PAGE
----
Saturday, February 11, 2012, I ran three miles. Well, I ran/walked three miles. This, for me, is amazing. Prior to March of 2009, I exercised quite a lot, but then I got pregnant, spent much of my pregnancy on bed rest and/or restricted activity (and drank an excessive number of McDonald's Strawberry Milkshakes). After Oliver, well let's just say, I haven't exactly made time to exercise, and he's now two. So, the obvious choice was to do a marathon, right? I thought so too! I signed up to do Team in Training (TNT), a program of the Leukemia & Lymphoma Society. My Dad was diagnosed with Leukemia two years ago, underwent treatment and is doing great now, -- making TNT the perfect way to give back to an important cause. So, there you have it. I can’t even run 26 minutes and now I have four months to learn how to run 26.2 miles.
Last Saturday was my first run. I was relieved to learn that I would not be expected to actually run 26.2 miles. Instead, we would be training using a run-walk-run method developed by some guy named Jeff Galloway. I'd never heard of him before, but I already like him. We were put into groups: those who wanted to run four minutes and walk one minute; those who wanted to run two minutes and walk one minute; and those who wanted to walk. Never one to overachieve, I joined the middle group. Good thing too - turns out three miles is actually much longer than it sounds! I finished in 36 minutes. We haven't been put in our pace groups yet, but judging from where I came in, I'll be towards the back of the pack.
In situations like this, people typically assume that you are disappointed in your performance. They try to be reassuring and say things like, "slow and steady wins the race." Well, that may be true, but I don’t think it’s the whole story.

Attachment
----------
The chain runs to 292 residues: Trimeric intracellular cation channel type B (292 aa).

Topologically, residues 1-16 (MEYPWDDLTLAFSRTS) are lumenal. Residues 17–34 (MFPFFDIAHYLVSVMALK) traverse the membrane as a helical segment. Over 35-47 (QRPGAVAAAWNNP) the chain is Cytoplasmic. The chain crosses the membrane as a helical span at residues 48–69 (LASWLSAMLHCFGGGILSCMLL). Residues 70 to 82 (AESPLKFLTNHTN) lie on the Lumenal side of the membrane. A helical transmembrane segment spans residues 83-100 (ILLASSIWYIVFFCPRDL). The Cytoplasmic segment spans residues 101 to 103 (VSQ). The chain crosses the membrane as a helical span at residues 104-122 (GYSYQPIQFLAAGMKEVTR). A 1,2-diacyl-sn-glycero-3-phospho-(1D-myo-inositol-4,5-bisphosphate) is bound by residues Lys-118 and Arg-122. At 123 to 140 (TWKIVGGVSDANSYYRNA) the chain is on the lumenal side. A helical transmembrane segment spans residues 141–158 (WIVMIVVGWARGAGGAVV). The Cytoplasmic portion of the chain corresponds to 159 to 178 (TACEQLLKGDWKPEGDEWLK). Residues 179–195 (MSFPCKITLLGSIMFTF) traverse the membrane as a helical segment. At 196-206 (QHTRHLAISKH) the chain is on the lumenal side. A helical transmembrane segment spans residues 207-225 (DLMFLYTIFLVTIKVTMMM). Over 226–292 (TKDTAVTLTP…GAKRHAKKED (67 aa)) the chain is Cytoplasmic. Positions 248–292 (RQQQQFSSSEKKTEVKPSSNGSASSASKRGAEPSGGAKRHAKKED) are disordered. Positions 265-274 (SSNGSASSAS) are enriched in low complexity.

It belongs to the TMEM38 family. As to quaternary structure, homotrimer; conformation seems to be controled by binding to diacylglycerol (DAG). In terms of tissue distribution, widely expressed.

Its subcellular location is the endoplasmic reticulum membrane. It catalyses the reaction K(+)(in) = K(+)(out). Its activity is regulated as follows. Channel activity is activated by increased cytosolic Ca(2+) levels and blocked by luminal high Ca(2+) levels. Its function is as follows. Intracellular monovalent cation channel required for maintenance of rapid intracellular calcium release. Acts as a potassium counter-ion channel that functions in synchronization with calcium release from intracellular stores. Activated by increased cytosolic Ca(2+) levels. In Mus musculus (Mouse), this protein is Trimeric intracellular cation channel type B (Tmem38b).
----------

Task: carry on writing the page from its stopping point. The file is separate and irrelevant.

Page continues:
A few weeks ago, while at the zoo, Oliver and I watched the giant tortoise making its way across the enclosure. Thinking I would use this as a learning opportunity, I asked Oliver, "is the turtle moving slow or fast?" His response "fast, mommy." Thinking he was misunderstanding the concepts of fast and slow, I started to explain that the tortoise was moving slow. He would have none of it, and continued "fast, mommy, tortie fast, like wace cahr" (that’s race car for those of you who don’t speak toddler). He clearly understood the concepts of fast and slow, so why did he think that the giant tortoise was moving so fast? At the time, I wrote it off to the peculiar sensibilities of two year olds, but as I thought about it later, it occurred to me, that to him, a giant tortoise coming straight toward him, no matter what speed it is actually going probably looks pretty darn fast. Speed, like anything else, is a matter of perspective.
From my perspective, as a slightly overweight working mother of a two-year old, that 36 minute time was pretty darn fast, -and I intend to just keep getting faster!